Birthed in a not-at-all cosmic reality known as Columbus, Ohio, the four-piece space rock outfit EYE nonetheless execute their sound with classical majesty on their sophomore full-length, Second Sight. Their first outing, 2011’s Center of the Sun (discussed here and here), was gorgeous enough to get the attention of Kemado Records, who issued it on vinyl in 2012, and the still-quick follow-up comes preceded by a 7″ single (discussed here) and a live tape (review here). Clearly, EYE – who also self-recorded the new long-player — aren’t ones for sitting still, and that sense of movement extends to the music on Second Sight as well, beginning in the gong hits and synth waves that patiently establish the psychedelic course of 21-minute opener “Lost are the Years.” Here EYE begin to unfold not just the first side, but the LP as a whole, and though it’s only been about a year and a half since Center of the Sun was released, the sense is that something ancient has awakened. There is a near-immediate sense of texture to “Lost are the Years,” also the longest track on the 45-minute outing (bonus points), and that comes in large part from the wash of Moog and analog synth effects created by Adam Smith. Guitarist/vocalist Matt Auxier has no shortage of effects on his guitar either, and even drummer Brandon Smith gets in on the ambience with chimes, congas, the aforementioned gong and other percussion in addition to regular old rock drums, so while bassist Matt Bailey would seem to be the one charged with holding the five tracks of Second Sight together, actually it works out more that the four-piece never really lose control. As spaced-out as they go — and they go plenty spaced out — the record keeps a mood that’s calm-ing if not calm-ed, and when they want to, EYE drift with futuristic efficiency into atmospherics that even the first record only seemed to hint at, a song like “Wooden Nickels” retaining some human element through harmonized vocals from Auxier and both Smiths.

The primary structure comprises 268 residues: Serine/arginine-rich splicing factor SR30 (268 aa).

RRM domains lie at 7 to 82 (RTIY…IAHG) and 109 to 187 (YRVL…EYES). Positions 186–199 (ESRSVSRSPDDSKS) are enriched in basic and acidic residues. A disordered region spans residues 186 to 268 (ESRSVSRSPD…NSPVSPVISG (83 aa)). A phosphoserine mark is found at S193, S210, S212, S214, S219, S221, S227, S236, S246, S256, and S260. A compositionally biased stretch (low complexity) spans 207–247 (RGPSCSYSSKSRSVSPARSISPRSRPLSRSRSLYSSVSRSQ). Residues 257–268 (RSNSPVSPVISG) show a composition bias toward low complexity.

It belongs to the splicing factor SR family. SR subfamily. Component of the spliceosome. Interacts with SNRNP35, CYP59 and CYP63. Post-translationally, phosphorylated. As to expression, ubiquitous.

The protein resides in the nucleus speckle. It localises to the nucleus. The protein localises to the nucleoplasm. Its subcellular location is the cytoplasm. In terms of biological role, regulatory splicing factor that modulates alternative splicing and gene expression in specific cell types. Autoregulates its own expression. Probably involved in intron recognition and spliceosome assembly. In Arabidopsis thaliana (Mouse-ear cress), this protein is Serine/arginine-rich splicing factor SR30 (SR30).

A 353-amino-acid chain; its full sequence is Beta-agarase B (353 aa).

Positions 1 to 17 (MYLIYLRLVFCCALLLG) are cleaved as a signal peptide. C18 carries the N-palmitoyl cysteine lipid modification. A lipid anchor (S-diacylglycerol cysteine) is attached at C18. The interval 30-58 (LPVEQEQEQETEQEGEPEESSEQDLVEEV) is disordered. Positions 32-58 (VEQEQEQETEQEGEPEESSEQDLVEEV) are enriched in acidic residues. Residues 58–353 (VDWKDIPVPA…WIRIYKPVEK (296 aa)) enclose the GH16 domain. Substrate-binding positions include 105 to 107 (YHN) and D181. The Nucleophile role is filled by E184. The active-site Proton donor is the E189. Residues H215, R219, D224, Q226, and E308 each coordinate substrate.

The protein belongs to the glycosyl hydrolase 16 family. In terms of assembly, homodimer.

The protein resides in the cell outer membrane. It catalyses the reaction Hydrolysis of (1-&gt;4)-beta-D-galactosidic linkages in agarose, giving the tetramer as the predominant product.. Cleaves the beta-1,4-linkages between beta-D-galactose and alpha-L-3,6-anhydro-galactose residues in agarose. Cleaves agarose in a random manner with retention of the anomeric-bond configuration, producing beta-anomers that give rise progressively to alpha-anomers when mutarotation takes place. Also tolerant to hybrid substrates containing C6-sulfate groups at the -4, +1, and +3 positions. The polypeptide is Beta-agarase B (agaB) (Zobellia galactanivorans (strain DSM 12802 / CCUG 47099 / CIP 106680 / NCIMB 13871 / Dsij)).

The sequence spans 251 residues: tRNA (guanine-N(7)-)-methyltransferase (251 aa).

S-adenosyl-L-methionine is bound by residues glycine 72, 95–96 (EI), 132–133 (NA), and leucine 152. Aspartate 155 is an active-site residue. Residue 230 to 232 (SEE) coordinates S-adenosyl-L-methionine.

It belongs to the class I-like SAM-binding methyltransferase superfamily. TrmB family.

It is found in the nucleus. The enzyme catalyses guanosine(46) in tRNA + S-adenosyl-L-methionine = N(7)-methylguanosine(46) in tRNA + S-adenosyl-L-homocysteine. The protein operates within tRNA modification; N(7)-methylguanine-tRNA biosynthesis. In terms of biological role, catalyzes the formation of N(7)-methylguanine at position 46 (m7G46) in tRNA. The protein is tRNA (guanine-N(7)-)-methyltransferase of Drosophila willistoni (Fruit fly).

Vocals are never really the complete focal point (Amy Michelle Hoffman and Anthony Jacobs contribute as well), but they’re gorgeous anyway and make the band that much richer and more lush-sounding. It is nearly five minutes of build-up before they arrive over bass and acoustic guitar on “Lost are the Years,” signaling the start of the song’s peaceful second movement. Tension is minimal, melody is rampant, and EYE are immediately the masters of the universe they’re exploring. Auxier takes a bluesy, echoing solo over acoustic strum and Bailey‘s bassline, and Adam keeps the texture varied while Brandon seems to rest until about the seven-minute mark a fill leads to the next progression, a more upbeat, distorted and somewhat foreboding swirl. The vocals are deeper in the mix, part of that swirl, not above it, and the swaying riff that backs the subsequent guitar solo calls to mind some of Hypnos 69‘s more recent progressive triumphs. The course of “Lost are the Years” is winding as the third movement builds to a crashing finish and the acoustic strum of the second movement returns, backed by subtle percussion and bathed in mellotron sunshine. It is even more graceful in its Floydian sprawl than when it first appeared, and it shifts fluidly into more exploratory acoustic guitars, a thunder sample signaling the change impending before a full stop brings back the heavier swirl, all channels full and vibrant as they transition into a shuffle led by Brandon‘s drums and soon joined by Adam‘s keys, rising, cresting and receding. They’ve departed the back and forth of one part to another that they’d previously established in favor of an extended jam, the guitars, bass, drums and keys all serving to further the atmosphere, layers of lead and rhythm guitars coming forward for a King Crimson-style push after 16 minutes in even as Auxier is in mid-rip on another solo. A series of hits ensues and backed by a jazzy snare roll, the guitars lead down a psych rock rabbit hole, ending up in a winding line that brings a return of vocals and precedes the key-driven push into the final payoff. It would need to be sizable to answer for all the twists and turns of “Lost are the Years” so far, and it is, but not necessarily any more grandiose than is warranted. Guitar is still are the fore, trading off lead lines and heavy riffing, and they cap with a return to the hits that led the way into the last movement, ending a song that, if you try to consciously keep pace with each of its changes, you’re going to wind up exhausted in the best way possible.